US Secretary of State John Kerry says progress has been made in tough talks with Iran on its nuclear program, praising what he called the "constructive" atmosphere.
"I think we have resolved some of the things that were outstanding and we've made some progress," he said on Friday, speaking to reporters as he met with his team of experts in Vienna.
Meetings have been happening all day, Kerry said, adding: "We have a couple of different lines of discussion that are going on right now."
"The atmosphere is very constructive," he told the reporters who travelled with him from Washington.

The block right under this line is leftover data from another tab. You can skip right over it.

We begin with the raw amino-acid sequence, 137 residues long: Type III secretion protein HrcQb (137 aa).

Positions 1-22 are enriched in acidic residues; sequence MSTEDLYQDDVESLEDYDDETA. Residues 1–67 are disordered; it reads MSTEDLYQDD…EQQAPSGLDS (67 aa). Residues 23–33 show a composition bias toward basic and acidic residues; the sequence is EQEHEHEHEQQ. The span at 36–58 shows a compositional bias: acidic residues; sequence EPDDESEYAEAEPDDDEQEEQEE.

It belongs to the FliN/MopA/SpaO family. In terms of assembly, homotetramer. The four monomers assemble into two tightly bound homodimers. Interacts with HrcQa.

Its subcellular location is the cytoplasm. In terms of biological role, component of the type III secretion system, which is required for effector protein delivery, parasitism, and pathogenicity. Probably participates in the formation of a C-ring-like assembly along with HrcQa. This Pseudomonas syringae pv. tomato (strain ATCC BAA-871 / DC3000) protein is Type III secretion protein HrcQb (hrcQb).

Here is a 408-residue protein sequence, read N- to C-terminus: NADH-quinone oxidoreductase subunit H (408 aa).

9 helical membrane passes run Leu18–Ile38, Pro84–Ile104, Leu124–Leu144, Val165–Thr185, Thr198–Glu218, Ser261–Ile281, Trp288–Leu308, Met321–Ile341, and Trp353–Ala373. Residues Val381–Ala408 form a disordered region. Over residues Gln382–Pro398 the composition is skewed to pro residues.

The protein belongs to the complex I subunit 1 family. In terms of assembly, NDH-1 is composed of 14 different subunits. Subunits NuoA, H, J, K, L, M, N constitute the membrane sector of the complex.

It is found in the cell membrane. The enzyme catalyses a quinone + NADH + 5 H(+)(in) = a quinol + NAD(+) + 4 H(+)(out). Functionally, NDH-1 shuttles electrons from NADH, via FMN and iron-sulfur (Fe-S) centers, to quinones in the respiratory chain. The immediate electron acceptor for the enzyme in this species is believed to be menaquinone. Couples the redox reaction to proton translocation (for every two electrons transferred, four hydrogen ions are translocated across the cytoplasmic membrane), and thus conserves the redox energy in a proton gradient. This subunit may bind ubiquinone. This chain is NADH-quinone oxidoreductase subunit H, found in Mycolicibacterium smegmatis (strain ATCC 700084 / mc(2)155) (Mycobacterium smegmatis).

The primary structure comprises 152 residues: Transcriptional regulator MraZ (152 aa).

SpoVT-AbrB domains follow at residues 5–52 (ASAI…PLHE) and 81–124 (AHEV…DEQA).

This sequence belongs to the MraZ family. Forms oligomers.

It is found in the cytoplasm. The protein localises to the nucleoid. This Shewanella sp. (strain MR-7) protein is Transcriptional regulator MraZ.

"We still have a couple of very difficult issues, and we'll be sitting down to discuss those in the very near term - this evening and into tomorrow."
The talks are now heading into their third weekend in Vienna as global powers and Tehran seek to bridge the final gaps blocking a long-sought deal.
They are seeking to end a 13-year standoff with Iran over its suspect nuclear program with a deal which will block its pathways to developing a nuclear bomb in exchange for lifting biting global sanctions.
The terms of a 2013 interim accord under which Iran has suspended much of its uranium enrichment in return for some sanctions relief were extended to Monday in a bid to overcome a deadlock.
France's Laurent Fabius and British Foreign Secretary Philip Hammond are also due to return to the Austrian capital Saturday in the hopes of advancing the deal.